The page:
Making a film in 48 hours - organized chaos, but fun on both sides of the camera
Jason Zonay, the camera operator for one of the teams competing in the New Hampshire 48 Hour film festival (SHAWNE K. WICKHAM PHOTO / SUNDAY NEWS)
Welcome to the New Hampshire 48 Hour Film Project, a mad-dash romp through the magic of moviemaking. This is the fifth year New Hampshire has held the competition, and 26 teams from across the state signed up.
Each year, the films have to incorporate a required prop (this year it's a cantaloupe), a character (an IT specialist) and a line of dialogue ("When did this happen?").
Saturday afternoon, a half-dozen friends met in Ben Peirce's basement on Manchester's East Side. They've worked together before, and by midday, they have a working script and the first set is taking shape.
Peirce and co-writer P.J. Huot were up all night penning the script, about an indebted gambler named Charlie Price, who has to pick up some cash for the unsavory types to whom he owes money. When he finds himself in an apparent drug den with a dead hooker, Charlie unwittingly ends up calling a bored IT specialist for help instead of the mob's fixer.
Huot works as the technical director and camera operator for the Manchester Monarchs; he also does some camera work for the Red Sox. He loves the challenge of the 48 Hour Film Project.
"Despite how hard it is and the lack of sleep, it's really, really fun, and it's very rewarding," he said, "especially when everything comes together and you get a really good product out of it and a really good film."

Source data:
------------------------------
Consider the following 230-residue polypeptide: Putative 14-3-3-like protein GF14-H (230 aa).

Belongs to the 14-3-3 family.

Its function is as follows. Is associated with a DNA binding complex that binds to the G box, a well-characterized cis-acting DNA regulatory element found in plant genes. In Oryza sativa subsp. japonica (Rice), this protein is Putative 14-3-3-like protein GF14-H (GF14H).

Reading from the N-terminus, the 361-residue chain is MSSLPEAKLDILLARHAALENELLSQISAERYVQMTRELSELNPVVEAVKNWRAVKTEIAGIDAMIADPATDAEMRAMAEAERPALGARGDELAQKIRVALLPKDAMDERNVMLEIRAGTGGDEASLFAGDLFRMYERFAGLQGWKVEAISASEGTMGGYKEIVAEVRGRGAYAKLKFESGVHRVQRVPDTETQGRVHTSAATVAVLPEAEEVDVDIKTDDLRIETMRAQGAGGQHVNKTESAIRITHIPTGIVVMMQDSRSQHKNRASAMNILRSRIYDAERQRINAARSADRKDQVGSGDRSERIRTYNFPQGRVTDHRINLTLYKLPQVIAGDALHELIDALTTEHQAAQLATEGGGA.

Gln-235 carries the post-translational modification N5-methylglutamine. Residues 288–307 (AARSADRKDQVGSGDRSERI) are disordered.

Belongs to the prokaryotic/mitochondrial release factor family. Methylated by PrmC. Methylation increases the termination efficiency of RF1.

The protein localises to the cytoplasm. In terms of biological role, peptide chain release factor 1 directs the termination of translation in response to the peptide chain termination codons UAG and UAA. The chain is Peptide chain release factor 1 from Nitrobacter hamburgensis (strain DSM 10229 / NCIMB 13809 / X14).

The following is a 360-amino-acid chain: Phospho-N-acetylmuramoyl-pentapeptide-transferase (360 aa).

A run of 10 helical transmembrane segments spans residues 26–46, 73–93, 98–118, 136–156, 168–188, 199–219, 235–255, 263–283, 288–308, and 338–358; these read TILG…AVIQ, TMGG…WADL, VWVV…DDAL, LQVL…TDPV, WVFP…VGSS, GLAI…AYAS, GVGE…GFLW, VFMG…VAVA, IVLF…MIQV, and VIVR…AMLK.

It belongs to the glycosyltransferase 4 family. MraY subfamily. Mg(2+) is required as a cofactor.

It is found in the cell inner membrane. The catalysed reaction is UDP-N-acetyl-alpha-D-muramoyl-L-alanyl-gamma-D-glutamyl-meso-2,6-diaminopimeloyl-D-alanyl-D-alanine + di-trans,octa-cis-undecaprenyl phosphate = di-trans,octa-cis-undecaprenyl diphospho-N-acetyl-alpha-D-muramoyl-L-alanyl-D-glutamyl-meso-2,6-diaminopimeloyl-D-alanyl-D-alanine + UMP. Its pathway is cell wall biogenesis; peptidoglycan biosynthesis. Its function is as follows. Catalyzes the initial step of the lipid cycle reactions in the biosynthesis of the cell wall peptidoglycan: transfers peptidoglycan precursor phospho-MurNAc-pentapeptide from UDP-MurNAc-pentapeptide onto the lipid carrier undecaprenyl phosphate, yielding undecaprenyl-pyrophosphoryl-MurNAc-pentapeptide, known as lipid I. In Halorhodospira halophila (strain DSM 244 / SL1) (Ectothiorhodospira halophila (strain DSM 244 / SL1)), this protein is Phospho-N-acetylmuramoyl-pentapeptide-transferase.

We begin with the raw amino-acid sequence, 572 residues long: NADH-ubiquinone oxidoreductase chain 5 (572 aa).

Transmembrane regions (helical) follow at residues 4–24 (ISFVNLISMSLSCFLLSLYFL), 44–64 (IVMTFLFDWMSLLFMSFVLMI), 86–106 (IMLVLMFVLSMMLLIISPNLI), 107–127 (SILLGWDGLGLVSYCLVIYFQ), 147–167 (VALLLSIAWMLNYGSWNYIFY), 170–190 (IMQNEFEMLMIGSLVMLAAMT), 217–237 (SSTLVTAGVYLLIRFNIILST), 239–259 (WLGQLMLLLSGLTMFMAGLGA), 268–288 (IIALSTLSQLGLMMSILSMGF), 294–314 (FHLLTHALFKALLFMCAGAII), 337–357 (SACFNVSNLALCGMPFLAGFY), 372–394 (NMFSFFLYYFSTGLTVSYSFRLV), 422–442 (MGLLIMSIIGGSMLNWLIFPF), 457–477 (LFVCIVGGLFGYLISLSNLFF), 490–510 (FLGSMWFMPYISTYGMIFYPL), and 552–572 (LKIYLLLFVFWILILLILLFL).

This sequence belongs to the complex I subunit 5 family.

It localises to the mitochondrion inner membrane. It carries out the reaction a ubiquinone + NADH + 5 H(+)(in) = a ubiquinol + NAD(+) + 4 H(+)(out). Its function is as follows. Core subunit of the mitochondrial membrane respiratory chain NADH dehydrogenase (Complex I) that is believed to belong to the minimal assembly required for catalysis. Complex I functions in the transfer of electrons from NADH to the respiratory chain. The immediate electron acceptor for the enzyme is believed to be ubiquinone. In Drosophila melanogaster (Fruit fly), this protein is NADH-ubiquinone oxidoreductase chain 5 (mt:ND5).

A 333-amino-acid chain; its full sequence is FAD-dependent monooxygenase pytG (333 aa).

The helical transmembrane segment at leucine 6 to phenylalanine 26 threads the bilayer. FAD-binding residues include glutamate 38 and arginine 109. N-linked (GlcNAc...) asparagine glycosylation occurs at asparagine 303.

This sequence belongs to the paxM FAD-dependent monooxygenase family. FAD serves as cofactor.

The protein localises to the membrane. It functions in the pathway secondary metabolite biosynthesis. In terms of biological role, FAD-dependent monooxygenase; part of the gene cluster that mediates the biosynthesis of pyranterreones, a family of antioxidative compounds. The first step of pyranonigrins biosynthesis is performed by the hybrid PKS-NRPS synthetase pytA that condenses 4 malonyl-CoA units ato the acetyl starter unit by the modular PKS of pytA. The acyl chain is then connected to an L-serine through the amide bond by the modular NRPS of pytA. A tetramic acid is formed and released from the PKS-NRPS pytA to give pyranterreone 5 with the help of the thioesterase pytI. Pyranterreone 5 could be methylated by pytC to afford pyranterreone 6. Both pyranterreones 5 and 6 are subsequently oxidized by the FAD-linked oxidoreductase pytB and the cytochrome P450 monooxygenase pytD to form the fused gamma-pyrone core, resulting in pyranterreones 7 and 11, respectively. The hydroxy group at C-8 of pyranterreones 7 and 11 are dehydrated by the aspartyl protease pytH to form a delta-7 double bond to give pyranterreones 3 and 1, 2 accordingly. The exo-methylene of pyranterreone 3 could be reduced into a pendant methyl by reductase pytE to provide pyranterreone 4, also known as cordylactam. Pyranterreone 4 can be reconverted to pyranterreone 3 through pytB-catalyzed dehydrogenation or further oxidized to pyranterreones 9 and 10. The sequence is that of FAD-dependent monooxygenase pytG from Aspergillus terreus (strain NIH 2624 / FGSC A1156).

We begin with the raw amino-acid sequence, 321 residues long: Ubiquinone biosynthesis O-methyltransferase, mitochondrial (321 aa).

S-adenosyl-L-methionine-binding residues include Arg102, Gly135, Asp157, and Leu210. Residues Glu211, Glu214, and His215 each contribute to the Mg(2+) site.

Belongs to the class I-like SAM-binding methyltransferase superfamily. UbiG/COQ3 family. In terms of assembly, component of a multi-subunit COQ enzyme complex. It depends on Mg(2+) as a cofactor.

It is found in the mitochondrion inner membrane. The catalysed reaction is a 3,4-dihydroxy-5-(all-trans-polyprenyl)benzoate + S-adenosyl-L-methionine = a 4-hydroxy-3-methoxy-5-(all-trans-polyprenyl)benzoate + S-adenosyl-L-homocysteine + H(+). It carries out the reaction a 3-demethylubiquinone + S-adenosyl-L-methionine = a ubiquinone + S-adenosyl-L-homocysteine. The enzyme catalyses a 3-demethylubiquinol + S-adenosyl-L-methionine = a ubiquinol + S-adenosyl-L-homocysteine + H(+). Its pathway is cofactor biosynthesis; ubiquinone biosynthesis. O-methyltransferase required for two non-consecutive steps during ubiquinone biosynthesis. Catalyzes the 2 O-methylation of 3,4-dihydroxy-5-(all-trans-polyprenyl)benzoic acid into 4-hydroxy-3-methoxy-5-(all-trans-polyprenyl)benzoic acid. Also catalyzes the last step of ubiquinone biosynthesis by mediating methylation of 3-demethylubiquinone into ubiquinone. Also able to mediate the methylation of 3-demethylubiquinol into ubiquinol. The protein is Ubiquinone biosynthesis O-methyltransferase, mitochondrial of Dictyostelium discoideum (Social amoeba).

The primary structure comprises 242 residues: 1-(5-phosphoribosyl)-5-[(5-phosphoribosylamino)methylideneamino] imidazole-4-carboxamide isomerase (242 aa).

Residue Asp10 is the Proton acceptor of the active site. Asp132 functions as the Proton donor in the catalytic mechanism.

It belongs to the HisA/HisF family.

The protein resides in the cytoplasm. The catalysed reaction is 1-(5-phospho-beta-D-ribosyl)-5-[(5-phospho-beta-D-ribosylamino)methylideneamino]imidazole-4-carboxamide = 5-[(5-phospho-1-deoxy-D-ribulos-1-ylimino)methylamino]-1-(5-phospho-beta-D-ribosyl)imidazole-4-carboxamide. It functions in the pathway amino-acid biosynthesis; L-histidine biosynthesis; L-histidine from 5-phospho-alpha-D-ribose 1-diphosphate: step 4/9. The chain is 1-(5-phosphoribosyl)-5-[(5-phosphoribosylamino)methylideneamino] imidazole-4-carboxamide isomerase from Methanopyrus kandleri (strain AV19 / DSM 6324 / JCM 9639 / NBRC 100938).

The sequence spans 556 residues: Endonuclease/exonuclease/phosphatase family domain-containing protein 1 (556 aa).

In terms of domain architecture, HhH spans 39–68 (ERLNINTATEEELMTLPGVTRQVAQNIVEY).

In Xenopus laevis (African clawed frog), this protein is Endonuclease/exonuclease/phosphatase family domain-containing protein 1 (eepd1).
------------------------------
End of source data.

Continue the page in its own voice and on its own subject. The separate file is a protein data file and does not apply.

There's something about the urgency of having just 48 hours that sparks creativity, Zonay said. "The challenge of it is why we all come and do it," he said. "It's surprisingly doable even though it's undoable."
Peirce teaches video production at Southern New Hampshire University, where they planned to shoot a scene Saturday night. His lead actor, Dan Larson, is a self-employed illustrator who got into acting a couple of years ago through the 48 Hour Film Project.
"Good or bad, succeed or fail, there's a real thrill to sitting in the movie theater," he said. "To actually see something you made up on the big screen is great."
Dominique Delprete, a communications major at Saint Anselm College, is the production coordinator on the film. She met Huot while doing an internship with the Manchester Monarchs, and signed on to help out with the film project.
While Syrene is working with Huot and Zonay to block out the shots he wants, Peirce heads upstairs to run through the script with his actors. His two dogs, Fenway and Vada, settle in beside him on the couch.
"So where does this take place?" she asks Peirce.
"Rhode Island?" she suggests.
"It does feel like Rhode Island, doesn't it," he agrees.
They settle on a name for their film, "Clear the Cache," a play on words that captures the film's conceit.
There's still 26 hours left.
The New Hampshire Union Leader is a media sponsor of the 48 Hour Film Project. Films will be screened Thursday at Cinemagic in two groups, at 6:30 and 9 p.m. For more, visit www.48hourfilm.com/en/newhampshire.
Acres of summer color, without irrigation